NFT

OpenSea to remove royalty enforcement feature for NFTs.

Devin Finzer, the founder and CEO of OpenSea, has announced that the royalty enforcement tool called Operator Filter will be deactivated.

This tool, previously utilized by OpenSea, allowed for the enforcement of royalty payments on NFT transactions.

The decision to turn off Operator Filter signifies a shift in OpenSea’s approach to royalty enforcement.

The marketplace may be reevaluating its strategies and exploring alternative methods to support creators and their royalty rights.

This development highlights the dynamic nature of the NFT ecosystem and OpenSea’s ongoing efforts to adapt to the evolving needs of its users.

OpenSea, the popular NFT marketplace, has announced that it will be discontinuing its on-chain royalty enforcement tool, Operator Filter.

This tool allowed creators to blacklist NFT marketplaces that did not enforce royalties for their works.

According to OpenSea’s founder and CEO, Devin Finzer, the change will come into effect on August 31.

The Operator Filter feature was initially introduced in November 2022 and provided a straightforward code snippet to limit NFT sales exclusively to marketplaces that upheld creator fees.

OpenSea’s decision to sunset this tool indicates a shift in their approach to royalty enforcement,

potentially opening up new avenues for creators and altering the dynamics of the NFT marketplace.

OpenSea’s CEO, Devin Finzer, acknowledged that the Operator Filter tool did not achieve the anticipated success due to a lack of support from the NFT ecosystem.

Finzer revealed that certain NFT marketplaces, including Blur, Dew, and LooksRare,

had found ways to bypass OpenSea’s blacklist by integrating the Seaport Protocol,

effectively evading the enforcement of creator fees.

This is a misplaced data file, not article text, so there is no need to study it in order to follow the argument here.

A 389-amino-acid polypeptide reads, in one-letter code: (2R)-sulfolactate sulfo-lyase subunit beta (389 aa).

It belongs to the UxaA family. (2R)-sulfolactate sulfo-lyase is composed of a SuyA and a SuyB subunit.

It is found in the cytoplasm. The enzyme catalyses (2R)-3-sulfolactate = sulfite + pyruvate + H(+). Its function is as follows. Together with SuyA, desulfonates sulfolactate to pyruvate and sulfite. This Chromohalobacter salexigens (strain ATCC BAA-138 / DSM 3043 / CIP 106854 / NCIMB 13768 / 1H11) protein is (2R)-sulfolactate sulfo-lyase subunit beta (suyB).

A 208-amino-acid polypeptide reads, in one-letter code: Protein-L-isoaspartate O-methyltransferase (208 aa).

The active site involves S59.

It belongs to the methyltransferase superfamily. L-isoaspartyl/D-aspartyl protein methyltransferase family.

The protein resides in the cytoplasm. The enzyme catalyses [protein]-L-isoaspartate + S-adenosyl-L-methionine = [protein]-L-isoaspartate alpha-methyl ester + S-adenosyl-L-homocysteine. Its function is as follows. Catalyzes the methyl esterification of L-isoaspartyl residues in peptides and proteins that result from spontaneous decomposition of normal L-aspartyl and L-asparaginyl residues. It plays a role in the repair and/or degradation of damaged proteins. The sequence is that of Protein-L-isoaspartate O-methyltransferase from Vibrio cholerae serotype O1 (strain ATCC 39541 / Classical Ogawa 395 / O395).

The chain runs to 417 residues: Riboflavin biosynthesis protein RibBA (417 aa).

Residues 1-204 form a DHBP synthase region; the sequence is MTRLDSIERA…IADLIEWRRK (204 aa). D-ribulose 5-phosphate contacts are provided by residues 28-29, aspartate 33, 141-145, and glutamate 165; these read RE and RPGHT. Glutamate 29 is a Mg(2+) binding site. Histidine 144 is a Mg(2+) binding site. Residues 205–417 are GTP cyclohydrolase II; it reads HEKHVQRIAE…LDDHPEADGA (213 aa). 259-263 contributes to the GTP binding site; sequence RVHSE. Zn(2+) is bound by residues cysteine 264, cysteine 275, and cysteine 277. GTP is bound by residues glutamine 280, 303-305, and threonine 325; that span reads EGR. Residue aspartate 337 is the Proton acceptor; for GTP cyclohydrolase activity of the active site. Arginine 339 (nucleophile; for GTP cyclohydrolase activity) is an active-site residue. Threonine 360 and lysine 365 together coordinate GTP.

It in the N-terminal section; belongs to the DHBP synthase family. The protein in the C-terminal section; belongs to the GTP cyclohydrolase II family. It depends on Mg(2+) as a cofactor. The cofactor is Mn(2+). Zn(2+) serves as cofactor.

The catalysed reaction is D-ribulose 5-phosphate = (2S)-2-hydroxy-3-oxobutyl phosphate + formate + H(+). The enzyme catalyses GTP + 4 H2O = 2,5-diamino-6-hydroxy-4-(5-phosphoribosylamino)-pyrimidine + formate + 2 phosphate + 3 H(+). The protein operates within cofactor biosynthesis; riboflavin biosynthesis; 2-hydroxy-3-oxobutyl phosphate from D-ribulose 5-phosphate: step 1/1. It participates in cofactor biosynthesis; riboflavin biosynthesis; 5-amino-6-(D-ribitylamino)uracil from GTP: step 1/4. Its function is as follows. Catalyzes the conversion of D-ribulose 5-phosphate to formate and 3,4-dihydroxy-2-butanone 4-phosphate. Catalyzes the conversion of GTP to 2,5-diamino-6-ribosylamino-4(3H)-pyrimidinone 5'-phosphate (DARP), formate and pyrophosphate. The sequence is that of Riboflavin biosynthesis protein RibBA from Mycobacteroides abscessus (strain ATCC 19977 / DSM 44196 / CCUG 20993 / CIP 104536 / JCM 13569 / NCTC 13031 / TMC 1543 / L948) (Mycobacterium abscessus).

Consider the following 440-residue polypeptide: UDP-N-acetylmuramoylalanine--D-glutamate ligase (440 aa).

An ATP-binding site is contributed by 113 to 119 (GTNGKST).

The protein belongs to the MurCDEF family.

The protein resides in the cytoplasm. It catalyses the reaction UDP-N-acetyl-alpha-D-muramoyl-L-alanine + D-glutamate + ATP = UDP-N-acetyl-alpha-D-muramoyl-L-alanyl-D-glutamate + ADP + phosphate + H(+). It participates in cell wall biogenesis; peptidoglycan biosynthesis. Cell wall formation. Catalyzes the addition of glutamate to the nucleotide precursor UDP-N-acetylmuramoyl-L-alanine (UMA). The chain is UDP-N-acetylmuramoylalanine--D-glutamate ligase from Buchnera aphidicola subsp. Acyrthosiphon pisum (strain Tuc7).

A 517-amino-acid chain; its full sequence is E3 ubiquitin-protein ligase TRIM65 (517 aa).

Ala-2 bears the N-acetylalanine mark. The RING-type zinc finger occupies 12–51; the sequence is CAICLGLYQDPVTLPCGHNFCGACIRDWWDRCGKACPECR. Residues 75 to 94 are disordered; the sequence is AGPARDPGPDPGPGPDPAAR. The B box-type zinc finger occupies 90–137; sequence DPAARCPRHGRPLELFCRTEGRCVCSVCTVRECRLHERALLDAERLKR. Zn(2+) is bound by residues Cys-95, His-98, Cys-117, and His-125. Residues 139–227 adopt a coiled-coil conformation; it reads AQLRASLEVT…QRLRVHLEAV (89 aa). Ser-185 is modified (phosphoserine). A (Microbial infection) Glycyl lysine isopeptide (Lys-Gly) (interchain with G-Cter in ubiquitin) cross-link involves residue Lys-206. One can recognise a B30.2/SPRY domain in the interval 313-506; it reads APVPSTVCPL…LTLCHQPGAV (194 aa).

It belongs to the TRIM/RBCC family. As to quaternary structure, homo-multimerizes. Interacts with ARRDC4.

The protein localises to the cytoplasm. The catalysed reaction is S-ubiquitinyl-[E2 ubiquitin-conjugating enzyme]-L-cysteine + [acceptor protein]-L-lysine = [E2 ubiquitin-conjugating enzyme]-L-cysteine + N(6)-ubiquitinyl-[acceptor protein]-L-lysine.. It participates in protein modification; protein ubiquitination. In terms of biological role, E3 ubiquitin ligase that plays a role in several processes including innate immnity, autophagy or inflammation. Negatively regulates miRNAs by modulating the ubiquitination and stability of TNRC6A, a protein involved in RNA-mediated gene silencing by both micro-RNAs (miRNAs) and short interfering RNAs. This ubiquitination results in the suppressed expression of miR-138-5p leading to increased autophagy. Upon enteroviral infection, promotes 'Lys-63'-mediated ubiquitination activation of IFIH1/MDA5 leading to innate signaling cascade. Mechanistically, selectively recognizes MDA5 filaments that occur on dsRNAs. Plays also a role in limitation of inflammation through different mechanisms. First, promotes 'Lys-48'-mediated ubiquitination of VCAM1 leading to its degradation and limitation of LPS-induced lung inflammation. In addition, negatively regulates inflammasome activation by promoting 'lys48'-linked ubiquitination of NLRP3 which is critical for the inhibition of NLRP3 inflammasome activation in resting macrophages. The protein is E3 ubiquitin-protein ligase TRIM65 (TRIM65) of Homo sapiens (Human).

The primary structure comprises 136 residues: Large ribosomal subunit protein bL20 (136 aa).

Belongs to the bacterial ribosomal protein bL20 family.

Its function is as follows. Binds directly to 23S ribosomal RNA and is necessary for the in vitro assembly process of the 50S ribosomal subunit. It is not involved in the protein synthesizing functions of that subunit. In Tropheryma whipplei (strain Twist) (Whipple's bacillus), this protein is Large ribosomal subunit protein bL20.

Additionally, creators expressed their concerns about the tool infringing upon their control over the sales of their collections.

This pushback prompted OpenSea to reevaluate the impact of the Operator Filter on creators’ autonomy and the overall user experience.

“We have heard from some creators that the Operator Filter limits their sense of control over where their collections are sold, and at the same time may collide with a collector’s expectation of full ownership.”

In a final statement

Finzer emphasized that while creator fees have their merits within certain business models, they are just one aspect of the broader revenue opportunities available to creators in the NFT space.

He highlighted the importance of considering other use cases and applications of NFT technology that extend beyond royalty enforcement.

OpenSea Operator Filter Changes Raise Concerns among NFT Artists and Community

Effective August 31, the Operator Filter will cease to restrict any marketplaces.

However, for collections currently utilizing the tool and for existing collections on non-Ethereum blockchains,

the creator’s designated fees will remain enforced until February 29, 2024.

This decision has raised concerns among certain members of the NFT community, particularly NFT artists who rely on passive income generated through royalty fees.

They view OpenSea’s move as potentially detrimental to their ability to earn ongoing revenue from their creations.

Expressing disappointment, these community members argue that collectors should actively support NFT creators on platforms that prioritize and mandate royalty payments.

This sentiment highlights the ongoing debate within the NFT ecosystem regarding the importance of supporting artists and ensuring fair compensation for their work.

Reddit avatar artist supports OpenSea’s decision, arguing the move was necessary to address an excessive profit-driven approach that heavily relied on speculative trading.

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